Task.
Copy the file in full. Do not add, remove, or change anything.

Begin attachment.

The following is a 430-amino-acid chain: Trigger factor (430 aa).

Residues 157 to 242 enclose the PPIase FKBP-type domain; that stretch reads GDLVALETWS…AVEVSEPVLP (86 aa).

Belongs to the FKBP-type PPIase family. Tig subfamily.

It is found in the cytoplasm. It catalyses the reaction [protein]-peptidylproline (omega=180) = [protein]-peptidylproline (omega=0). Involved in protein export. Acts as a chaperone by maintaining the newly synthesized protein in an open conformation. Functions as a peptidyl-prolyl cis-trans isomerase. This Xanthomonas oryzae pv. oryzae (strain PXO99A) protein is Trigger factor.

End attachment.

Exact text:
The following is a 430-amino-acid chain: Trigger factor (430 aa).

Residues 157 to 242 enclose the PPIase FKBP-type domain; that stretch reads GDLVALETWS…AVEVSEPVLP (86 aa).

Belongs to the FKBP-type PPIase family. Tig subfamily.

It is found in the cytoplasm. It catalyses the reaction [protein]-peptidylproline (omega=180) = [protein]-peptidylproline (omega=0). Involved in protein export. Acts as a chaperone by maintaining the newly synthesized protein in an open conformation. Functions as a peptidyl-prolyl cis-trans isomerase. This Xanthomonas oryzae pv. oryzae (strain PXO99A) protein is Trigger factor.